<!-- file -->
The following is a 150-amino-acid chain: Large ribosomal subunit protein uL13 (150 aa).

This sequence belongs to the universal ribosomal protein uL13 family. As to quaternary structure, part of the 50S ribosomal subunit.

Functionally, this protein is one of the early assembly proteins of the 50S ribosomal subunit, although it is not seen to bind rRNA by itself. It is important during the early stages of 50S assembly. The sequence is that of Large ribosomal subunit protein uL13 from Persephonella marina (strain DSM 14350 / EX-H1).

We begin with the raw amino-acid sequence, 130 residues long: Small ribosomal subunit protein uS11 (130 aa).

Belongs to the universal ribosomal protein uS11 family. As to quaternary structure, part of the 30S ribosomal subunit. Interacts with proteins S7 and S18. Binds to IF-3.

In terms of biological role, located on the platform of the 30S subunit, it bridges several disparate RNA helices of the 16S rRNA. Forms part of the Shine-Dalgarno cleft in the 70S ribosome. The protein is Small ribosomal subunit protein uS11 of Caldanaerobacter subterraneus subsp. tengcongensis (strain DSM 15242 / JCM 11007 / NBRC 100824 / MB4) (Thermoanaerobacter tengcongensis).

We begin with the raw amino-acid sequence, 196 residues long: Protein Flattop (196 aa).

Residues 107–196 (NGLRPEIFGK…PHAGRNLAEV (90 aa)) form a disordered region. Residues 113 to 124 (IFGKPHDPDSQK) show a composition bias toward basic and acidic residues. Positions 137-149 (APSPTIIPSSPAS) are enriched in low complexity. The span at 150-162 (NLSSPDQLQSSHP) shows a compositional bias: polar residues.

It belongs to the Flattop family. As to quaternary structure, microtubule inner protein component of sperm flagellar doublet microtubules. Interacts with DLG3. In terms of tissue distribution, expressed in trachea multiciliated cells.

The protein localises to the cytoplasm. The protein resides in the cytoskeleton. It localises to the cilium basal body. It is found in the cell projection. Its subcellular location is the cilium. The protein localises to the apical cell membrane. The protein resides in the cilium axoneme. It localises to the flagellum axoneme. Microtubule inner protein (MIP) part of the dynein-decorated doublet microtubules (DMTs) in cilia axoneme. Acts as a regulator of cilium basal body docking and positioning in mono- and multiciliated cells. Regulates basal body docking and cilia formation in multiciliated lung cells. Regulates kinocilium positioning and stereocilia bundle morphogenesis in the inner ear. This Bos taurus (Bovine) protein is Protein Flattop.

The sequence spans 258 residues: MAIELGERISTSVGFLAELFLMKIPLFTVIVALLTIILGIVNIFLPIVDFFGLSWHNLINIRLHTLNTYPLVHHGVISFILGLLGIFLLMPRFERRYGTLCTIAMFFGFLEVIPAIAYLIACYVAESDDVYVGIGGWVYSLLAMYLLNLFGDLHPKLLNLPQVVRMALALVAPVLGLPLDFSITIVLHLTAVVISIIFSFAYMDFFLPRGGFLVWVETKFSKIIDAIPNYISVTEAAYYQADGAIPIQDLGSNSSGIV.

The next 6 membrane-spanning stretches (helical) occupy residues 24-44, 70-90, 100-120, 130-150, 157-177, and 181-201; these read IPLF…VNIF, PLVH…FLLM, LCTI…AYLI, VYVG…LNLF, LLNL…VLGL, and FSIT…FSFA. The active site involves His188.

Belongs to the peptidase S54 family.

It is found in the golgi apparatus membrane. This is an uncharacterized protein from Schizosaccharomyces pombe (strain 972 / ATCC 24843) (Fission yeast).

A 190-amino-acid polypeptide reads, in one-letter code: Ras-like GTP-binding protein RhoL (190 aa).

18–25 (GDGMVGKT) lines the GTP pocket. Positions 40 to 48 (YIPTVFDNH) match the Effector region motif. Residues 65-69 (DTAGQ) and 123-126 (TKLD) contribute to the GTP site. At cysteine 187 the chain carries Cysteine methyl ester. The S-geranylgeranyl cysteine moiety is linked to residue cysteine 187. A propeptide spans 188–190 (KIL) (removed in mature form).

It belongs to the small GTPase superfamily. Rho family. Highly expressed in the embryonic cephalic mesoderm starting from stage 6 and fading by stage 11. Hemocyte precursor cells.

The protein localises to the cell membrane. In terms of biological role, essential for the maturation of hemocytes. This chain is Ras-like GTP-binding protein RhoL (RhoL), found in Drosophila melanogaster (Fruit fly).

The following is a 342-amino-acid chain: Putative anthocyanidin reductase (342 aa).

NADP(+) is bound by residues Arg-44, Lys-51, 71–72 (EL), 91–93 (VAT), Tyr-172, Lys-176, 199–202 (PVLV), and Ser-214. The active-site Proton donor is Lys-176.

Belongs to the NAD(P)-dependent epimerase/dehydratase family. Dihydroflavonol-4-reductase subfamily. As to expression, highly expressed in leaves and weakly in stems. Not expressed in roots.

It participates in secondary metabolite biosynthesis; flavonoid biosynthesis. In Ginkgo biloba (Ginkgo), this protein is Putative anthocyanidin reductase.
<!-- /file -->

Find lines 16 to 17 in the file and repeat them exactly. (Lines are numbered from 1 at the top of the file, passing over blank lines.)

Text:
18–25 (GDGMVGKT) lines the GTP pocket. Positions 40 to 48 (YIPTVFDNH) match the Effector region motif. Residues 65-69 (DTAGQ) and 123-126 (TKLD) contribute to the GTP site. At cysteine 187 the chain carries Cysteine methyl ester. The S-geranylgeranyl cysteine moiety is linked to residue cysteine 187. A propeptide spans 188–190 (KIL) (removed in mature form).

It belongs to the small GTPase superfamily. Rho family. Highly expressed in the embryonic cephalic mesoderm starting from stage 6 and fading by stage 11. Hemocyte precursor cells.